Senior Research Associate, Imperial Oil Research Dept, Sarnia, Ont.
Senior Research Technologist, Imperial Oil Research Dept., Sarnia, Ont.
Section Head, Automotive Test Section, Imperial Oil Research Dept., Sarnia, Ont.
Pages: 17 Published: Jan 2000
Four SAE 5W-30 formulations with a range of MRV and Gelation Index properties were tested in motored 4- and 8- cylinder engines at ambient temperatures between -35°C and -38°C (below anticipated minimum start temperatures (MSTs)). A slow-cooling profile was used to enhance gelation effects in the test engines, which were motored at normal fast idle speeds. Oil pressurization after the pump was relatively rapid in all cases and did not show a large dependence on oil type or temperature. However, pressurization times at the main gallery showed a correlation to interpolated D 4684 MRV viscosities of the test oils. No correlation was observed between pumpability characteristics and D 5133 gelation index. While the two 2.0L I-4 engines gave comparable pressurization characteristics, the two 4.6L V-8s were quite different from each other. Pumpability differences between the V-8 engines were due to the presence of a plate-type oil cooler in one engine, which reduced oil pressure by 200 KPa and lead to significantly longer pressurization times. At the lowest test temperatures, the 2.0L designs showed ‘pseudo air-binding’ behaviour with all the test oils, in which gallery pressure dropped near zero after an initial pressure spike; pressure before the filter, however, continued to be registered. Low temperature rheological analysis of some of the used test oils was conducted to understand changes occurring after the relatively brief engine operation. In some cases oils with higher gelation indices showed significant decreases after engine operation, while MRV values were relatively unaffected.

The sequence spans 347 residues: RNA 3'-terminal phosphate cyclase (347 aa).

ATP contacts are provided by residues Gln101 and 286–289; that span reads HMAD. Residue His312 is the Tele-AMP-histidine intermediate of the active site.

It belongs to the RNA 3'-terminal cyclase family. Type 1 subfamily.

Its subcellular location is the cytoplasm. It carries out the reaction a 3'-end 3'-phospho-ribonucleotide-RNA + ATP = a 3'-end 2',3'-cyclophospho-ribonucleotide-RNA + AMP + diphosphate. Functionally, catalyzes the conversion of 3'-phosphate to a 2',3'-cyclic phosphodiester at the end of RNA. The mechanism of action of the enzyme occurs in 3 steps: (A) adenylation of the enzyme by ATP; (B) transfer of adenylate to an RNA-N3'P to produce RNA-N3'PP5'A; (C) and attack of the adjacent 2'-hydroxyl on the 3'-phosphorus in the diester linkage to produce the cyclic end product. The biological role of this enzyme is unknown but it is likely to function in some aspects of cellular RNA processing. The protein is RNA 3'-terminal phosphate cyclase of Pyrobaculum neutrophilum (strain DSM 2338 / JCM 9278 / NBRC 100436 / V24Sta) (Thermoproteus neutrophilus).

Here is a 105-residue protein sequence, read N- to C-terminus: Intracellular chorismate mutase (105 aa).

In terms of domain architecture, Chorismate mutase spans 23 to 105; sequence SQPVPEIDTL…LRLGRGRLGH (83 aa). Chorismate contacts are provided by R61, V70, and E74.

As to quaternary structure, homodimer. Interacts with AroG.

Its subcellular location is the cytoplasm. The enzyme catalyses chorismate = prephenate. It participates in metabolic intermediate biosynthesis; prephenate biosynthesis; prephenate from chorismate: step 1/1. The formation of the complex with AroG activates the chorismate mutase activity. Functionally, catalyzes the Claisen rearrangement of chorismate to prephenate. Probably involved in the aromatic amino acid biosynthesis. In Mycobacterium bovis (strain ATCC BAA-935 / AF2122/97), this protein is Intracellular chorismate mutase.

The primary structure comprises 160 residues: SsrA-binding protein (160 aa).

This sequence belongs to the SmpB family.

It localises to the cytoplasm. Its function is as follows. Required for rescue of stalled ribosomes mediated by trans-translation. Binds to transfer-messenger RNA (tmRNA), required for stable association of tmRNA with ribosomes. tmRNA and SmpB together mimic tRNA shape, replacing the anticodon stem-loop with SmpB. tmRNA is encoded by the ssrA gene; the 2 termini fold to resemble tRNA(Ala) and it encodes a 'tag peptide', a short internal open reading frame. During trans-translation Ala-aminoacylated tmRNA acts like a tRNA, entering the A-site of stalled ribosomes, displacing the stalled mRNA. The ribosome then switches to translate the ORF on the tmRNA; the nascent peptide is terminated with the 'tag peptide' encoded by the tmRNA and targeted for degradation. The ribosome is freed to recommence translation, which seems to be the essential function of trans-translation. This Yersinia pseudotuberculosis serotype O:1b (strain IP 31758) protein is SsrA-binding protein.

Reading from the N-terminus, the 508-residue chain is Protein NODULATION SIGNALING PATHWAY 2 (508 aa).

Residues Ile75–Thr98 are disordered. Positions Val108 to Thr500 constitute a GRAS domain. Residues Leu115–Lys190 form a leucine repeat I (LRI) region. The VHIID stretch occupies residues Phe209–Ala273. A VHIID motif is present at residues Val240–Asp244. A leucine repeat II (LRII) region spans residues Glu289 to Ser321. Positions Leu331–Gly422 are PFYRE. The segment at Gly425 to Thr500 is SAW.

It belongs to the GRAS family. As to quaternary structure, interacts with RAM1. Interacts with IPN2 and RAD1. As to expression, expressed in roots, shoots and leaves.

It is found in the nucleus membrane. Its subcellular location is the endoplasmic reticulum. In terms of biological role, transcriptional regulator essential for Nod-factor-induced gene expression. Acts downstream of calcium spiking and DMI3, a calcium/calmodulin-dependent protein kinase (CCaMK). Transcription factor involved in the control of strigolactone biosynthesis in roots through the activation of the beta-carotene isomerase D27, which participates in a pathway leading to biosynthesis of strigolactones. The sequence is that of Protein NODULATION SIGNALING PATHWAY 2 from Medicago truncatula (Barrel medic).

pumpability, light duty engines, MRV, gelation index, pumping viscosity, air-binding failure, flow-limited failure
Paper ID: STP14483S